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  • Writer's picturePollinator Stewardship Council

In Support of Farmers

Modern agriculture faces substantial challenges and uncertainties.  Today's farmers grapple with many obstacles including climate change, depleted resources, market fluctuations, rising costs, surges in resistant pests and diseases, labor shortages, and water scarcity.  The Farm Bureau reports that over a five-year period from 2017 to 2022, the agricultural industry experienced the shuttering of 140,000 farms, a bleak figure that illustrates the conditions of modern farming.  Over the past hundred years, farmers greatly increased the amount of food grown per acre but scientific research has identified that the increase comes with a significant cost.  Studies show that some conventional farming practices including the use of neonic pesticides harm the health of soil, pollinators, birds, fish, air, water, and humans.

Regenerative agriculture emerges as a beacon of hope, offering a farming approach that sustains and regenerates the land.  Mimicking natural ecosystems is critical for sustainable food production and includes avoiding practices like plowing; reducing of chemical inputs such as synthetic fertilizers and pesticides; protecting soil from erosion; and fostering biodiversity, crop rotation, and integrating animals and insects into agricultural systems. 

Together, these practices are proven to sustain soil biology and nutrient cycling, supporting the natural balance of the ecosystem and reducing the need for pesticides, while ensuring food production and providing farmers with sufficient income.

Pollinators are indispensable allies in agricultural production, facilitating the reproduction of flowering plants by transferring pollen from one flower to another.  The result?  Bountiful harvests of fruits, vegetables, nuts, and seeds.  By enhancing soil health and biodiversity, regenerative practices bolster the resilience of agroecosystems, making them more resistant to pests, diseases, and extreme weather events.  This resilience translates into increased food security for communities as farmers are better equipped to weather challenges and maintain consistent yields.

In the evolving landscape of agriculture, honey bees stand as invaluable sentinels, akin to the canary in the coal mine.  Their ability to demonstrate the effects of pesticides makes them indispensable gauges for helping us understand the necessary modifications or alterations in agricultural practices.  By understanding the impact of these chemicals on honey bee populations, we gain crucial insights into the overall functionality and health of agricultural ecosystems, as well as their broader repercussions on other systems, including human health.  The significant decline of honey bee populations is intricately linked to the health and outcomes of agriculture.  Utilizing this crucial role demands proactive steps, such as integrating field monitoring techniques like pollen testing, as we are currently overlooking the wealth of untapped data that bees can offer through such strategies.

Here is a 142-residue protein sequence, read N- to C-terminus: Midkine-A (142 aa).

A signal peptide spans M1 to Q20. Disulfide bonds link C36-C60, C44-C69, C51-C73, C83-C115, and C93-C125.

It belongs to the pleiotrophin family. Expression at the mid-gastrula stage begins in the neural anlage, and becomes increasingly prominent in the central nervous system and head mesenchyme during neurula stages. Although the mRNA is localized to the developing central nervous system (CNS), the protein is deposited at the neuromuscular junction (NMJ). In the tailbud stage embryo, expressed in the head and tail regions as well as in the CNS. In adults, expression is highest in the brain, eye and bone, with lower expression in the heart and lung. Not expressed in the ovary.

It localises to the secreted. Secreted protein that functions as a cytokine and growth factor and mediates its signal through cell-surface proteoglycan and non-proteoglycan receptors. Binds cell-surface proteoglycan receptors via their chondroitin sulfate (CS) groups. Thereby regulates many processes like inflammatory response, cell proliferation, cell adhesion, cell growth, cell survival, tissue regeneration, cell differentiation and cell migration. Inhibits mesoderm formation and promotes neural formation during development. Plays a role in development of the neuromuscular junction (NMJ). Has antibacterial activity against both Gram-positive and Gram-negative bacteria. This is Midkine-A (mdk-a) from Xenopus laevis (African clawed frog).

Failure to harness this potential data source represents a missed opportunity to glean essential information directly from the field, hindering our ability to safeguard the future of agriculture and ensure environmental vitality and sustainability.

As research continues to indicate that regenerative agriculture is critical for the future of food, transitional support for farmers is critical.  Land-grant universities typically serve as the fundamental educational network that educates the upcoming generation of agriculture professionals, and regenerative farming education and research are integrated into the university systems.  Last year, the USDA invested over $46 million towards the Sustainable Agriculture Research and Education (SARE) program, supporting farmer-driven grants and community-based educational endeavors, yielding climate-smart solutions for farms and ranches to support a more sustainable and resilient food production system.  In 2022, USDA’s National Institute of Food and Agriculture (NIFA) awarded almost $2.2 billion in grant funds with the top priority of climate resilience and U.S. agriculture’s ability to be part of the climate solution.  Ongoing research on regenerative agriculture will help provide the skills and support needed to help farmers through this vital transition. 

Regenerative agriculture practices offer a pathway to a more resilient, equitable, and sustainable food system.  By harnessing the power of pollinators and embracing the principles of regenerative farming, we can enhance food security, support farmers, and nurture the health of our planet's ecosystems.  Many of PSC’s board members have experience farming or working in agriculture, and we believe that farming and pollinator protection are not opposing forces but intertwined as an interdependent symbiotic system.

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